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Reversible Errors: A Novel by Scott Turow

Reversible Errors: A Novel (original 2002; edition 2002)

by Scott Turow

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1,121147,344 (3.34)9
Title:Reversible Errors: A Novel
Authors:Scott Turow
Info:Farrar, Straus and Giroux (2002), Edition: 1, Hardcover, 448 pages
Collections:Your library, Read but unowned

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Reversible Errors by Scott Turow (2002)

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Showing 1-5 of 14 (next | show all)
I've finished this book.
To the reader of that sentence it may sound like I'm sighing at the end of it and he would not be wrong.

It was a lot of pages, of which I'm not sure what they wanted to tell me. I often lost track of the (crook) characters and some storylines.

But... I do not entirely blame the book. It is the restlessness in me too, that makes it very hard to concentrate. Another day, under different circumstances this could have been a book I ejoyed very much. ( )
  BoekenTrol71 | Jul 4, 2015 |
The bestselling author of "Burden of Proof" returns with a supercharged, exquisitely suspenseful novel about a vicious triple murder and the man condemned to die for it. Further complicating the situation is that the judge who originally found the man guilty is only recently out of prison herself, having served time for taking bribes. ( )
This review has been flagged by multiple users as abuse of the terms of service and is no longer displayed (show).
  Tutter | Mar 2, 2015 |
Read 1/15/2015 Not found of Turow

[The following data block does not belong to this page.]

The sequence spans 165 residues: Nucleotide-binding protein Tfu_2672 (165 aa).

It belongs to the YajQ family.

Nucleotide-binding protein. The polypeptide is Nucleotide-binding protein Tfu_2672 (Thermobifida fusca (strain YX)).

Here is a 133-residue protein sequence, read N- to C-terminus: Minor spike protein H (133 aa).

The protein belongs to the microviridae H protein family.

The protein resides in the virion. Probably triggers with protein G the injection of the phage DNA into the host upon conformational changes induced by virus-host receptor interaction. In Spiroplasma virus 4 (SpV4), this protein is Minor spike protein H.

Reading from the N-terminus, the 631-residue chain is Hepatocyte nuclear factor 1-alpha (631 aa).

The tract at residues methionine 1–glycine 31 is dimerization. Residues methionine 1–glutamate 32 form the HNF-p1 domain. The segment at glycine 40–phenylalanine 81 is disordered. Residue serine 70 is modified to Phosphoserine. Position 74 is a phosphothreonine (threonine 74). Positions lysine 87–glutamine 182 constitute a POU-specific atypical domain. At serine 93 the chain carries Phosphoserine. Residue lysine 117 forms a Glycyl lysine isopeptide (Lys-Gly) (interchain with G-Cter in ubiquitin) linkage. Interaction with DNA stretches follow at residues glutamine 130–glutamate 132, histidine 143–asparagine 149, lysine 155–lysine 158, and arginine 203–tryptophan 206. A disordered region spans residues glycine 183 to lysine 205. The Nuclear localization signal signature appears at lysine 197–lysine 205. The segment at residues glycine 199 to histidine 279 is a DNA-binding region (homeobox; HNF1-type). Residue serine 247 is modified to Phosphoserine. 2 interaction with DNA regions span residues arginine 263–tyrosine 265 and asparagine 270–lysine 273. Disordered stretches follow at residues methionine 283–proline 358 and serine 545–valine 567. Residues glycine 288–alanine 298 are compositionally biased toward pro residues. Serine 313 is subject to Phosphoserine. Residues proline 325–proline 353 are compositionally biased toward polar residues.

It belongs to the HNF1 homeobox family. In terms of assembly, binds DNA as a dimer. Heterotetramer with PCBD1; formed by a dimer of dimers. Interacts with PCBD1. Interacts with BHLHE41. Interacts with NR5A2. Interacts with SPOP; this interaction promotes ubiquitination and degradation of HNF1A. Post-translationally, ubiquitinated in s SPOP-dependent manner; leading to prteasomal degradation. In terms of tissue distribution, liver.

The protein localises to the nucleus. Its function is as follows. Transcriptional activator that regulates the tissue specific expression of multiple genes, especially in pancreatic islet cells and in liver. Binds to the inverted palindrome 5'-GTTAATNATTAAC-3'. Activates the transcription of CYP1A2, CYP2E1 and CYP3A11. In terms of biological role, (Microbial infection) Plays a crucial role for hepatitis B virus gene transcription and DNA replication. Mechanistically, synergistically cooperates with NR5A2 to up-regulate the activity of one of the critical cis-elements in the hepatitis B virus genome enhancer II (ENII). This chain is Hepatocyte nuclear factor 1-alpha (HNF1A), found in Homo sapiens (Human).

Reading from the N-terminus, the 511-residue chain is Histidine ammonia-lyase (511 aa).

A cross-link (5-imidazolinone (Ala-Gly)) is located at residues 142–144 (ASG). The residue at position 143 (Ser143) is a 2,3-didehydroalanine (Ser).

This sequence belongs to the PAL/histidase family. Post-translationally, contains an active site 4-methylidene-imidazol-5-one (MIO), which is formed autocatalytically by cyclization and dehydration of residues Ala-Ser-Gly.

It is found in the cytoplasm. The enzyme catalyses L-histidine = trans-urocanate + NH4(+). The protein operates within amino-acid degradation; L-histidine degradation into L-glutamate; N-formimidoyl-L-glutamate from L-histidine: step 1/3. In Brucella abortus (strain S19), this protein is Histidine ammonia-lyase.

trexm5qp7 | Jan 20, 2015 |
I pretty much loved this book, and I'm not even really sure if I can explain why. I'm so tired of legal thrillers--after awhile, they all seem the same. Same critiques of the legal system, same characters, etc. But I gave this book a try because I ready Scott Turow's One L (when I was a 1L) and it was so spot on and terrifying so I wanted to read Turow's fiction. And this book is so different from the usual legal thriller. The characters are complex; none of the characters (except for maybe Arthur) is truly good or truly evil. They all have their own motivations and their own complexities. Character development is so key to a good book and Turow nailed it in this one. Add to that a great whodunit and I couldn't put this book down. The only complaint I did have was what he did at the end-it almost felt like he was saying it was worse to be a heroin addict than an alcoholic. Maybe I'm a little sensitive to the issue, but addiction is addiction and is horrible in all its forms. I didn't understand the distinction between the horribleness of a judge presiding over a trial drunk vs. doped up. Regardless, I would definitely recommend this one and will definitely read another Turow. ( )
1 vote carebear10712 | Dec 31, 2014 |
It can be depressing to spend much time in the hard, all-consuming life of police, prosecutors, and politicians, and defense lawyers, and the inexact legal system where truth runs out the door as it is trimmed for presentation in court. One feels for the poor schmucks with bad luck who get caught in all the messy sewerage of criminality and drown in it because they haven't got the advocacy that cleverer, richer schmucks often buy.